New Beginnings flock ready for lift off
Church-pilot partnership has positive results
On Saturday mornings a group of Waukesha youth is getting high.
They're not doing something to their detriment. Instead this group got out of bed early to hitch a ride with New Beginnings Christian Church's Rev. Jerome Spencer to Crites Field where they spend the morning learning to fly.
The aviation program was initiated in 2006 and is giving the students wings in more ways than one. Targeted at helping the disenfranchised youth that Jerome ministers to, and with the generous help of several area pilots, the students pack a room with the blinds drawn to take the helm at a flight simulator.
You've got teenagers, pre-teens and young adults seated around the room with the simulator. Spencer, with the help of the pilot Charles Allen and others, puts the group to work learning the pilot's alphabet, having them take their hand at the simulator and they study the Federal Aviation Administration text book. And of course, there's the real flying too.
"We'll take you up on your first day," said Allen.
The love for flight is evident here. The excitement is infectious and as fresh as the breeze out on the tarmac. And it's catching on with the kids as well as Oconomowoc pilot and surgeon, Dr. Stan Markus. His connection with the New Beginnings aviation program has yet another layer. When he's not in the OR, or in his plane, Markus is likely in the studio recording music on his guitar. His talent brings him to area social events and he donates his time and the sales of his last album, "Give and Take," to the Lake Area Free Clinic. And now he's donating the proceeds from his new album, "Fireside" to the aviation program.
The connections Spencer has established with the pilots help keep the program going, but flying isn't cheap and beyond the pilots' time, there's the cost of fuel and other related items. Spencer has been able to fundraise and use his own money to keep the program going, but the need is constant. However, the result from those who participate in the program exceeds the monetary investment.
"We had one girl, everyone called her a pistol and said don't even try," to help her through the program, Spencer recalled. "The other day, she flew me to Gary, Ind."
The heights reached by others who have participated in the program are even greater. Spencer had one student who is now attending Notre Dame on a scholarship to become a professional pilot and there's an FAA certificate hanging on the wall of the simulator room for a 12-year-old that passed the written exam that started right there, seated at the simulator. Another young lady, Amber Gaffke, 10, who was there to practice on a recent Saturday, said her goal is to pass the written exam before she hits 12 years.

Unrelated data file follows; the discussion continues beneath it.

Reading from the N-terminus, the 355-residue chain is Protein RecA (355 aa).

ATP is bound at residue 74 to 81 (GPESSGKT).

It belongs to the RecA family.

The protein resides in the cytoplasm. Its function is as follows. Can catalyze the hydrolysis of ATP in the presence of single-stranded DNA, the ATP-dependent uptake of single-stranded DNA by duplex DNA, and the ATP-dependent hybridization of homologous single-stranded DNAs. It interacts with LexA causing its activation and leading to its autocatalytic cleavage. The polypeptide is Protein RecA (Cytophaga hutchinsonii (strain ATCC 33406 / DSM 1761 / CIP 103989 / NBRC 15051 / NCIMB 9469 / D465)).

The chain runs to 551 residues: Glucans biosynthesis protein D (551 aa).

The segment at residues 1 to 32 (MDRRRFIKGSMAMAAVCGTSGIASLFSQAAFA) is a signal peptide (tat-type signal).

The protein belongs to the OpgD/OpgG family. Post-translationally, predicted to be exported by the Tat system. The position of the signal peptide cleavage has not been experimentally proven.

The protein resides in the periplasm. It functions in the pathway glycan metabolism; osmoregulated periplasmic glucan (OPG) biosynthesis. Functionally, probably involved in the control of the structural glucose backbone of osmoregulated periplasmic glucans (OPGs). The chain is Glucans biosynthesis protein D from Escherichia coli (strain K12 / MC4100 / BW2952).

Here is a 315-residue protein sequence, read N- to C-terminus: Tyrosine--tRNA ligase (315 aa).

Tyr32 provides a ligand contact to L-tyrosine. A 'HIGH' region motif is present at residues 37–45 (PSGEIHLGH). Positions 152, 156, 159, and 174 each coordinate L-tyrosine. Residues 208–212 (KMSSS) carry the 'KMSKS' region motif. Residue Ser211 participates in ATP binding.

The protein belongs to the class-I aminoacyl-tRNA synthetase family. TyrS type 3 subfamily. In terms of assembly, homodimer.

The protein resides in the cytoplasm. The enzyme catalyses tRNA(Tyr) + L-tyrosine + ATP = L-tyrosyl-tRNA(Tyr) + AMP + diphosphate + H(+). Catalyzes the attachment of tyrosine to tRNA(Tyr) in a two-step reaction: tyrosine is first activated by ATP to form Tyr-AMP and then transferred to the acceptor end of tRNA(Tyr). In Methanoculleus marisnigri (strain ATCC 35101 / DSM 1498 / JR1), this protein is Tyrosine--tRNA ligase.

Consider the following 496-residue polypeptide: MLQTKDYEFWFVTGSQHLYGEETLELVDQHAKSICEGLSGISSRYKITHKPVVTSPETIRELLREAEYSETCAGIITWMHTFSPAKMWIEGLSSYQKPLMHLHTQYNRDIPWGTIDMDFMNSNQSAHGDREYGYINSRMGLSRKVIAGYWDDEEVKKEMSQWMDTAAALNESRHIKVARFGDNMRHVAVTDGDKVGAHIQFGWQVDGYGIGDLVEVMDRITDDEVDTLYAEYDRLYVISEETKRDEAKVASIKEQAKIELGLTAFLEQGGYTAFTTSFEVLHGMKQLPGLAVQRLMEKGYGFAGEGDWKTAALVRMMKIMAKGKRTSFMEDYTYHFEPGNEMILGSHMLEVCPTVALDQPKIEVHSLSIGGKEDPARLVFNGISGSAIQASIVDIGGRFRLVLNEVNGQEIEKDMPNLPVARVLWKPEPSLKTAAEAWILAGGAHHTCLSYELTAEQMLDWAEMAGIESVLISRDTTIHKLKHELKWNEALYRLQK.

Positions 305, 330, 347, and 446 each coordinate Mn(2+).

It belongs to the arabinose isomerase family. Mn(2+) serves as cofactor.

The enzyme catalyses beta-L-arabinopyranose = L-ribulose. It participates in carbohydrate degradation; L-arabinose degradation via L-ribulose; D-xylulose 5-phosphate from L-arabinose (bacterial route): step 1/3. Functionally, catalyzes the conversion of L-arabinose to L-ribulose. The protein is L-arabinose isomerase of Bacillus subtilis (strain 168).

"When you show them something, the amazement in their eyes when they see they can do it themselves," is a true reward, said pilot Clark Schreiner who donates his time and his plane on Saturdays for the program.
Schreiner's journey into aviation somewhat mirrors those in the New Beginnings aviation program. He said he was introduced to aviation through his pastor who had stopped flying but was member of the former Metro Flying Club in Waukesha. Schreiner said as he was going through his flight training, he felt there was some reason God connected him to the opportunity, but years went by without a "sign." When he was approached to help New Beginnings, it came full circle for Schreiner, who revved up his plane last Saturday to take two students up. One of those students is Charlie Marshman, who also is letting God guide his flight path.
Marshman is hoping to join with missionary group, New Tribes Mission. New Tribes is an international evangelical Christian mission organization that sends missionaries to the most remote places on earth for evangelical efforts. Marshman's hope is to be able to fly into remote areas as part of the New Tribes Mission.
"We'll see where God leads," the humble youth shared before boarding the plane.
Another student, Alexus Gallman said she wants to be a veterinarian for large animals. She's sure if there was a distant need to help a large creature, her being able to fly there would be an advantage.
Schreiner said no matter what the young pilots' goals through the program are, the overall picture is self confidence that helps them grow into more well-rounded young adults.
"It gives kids something tangible to hold on to," he said.
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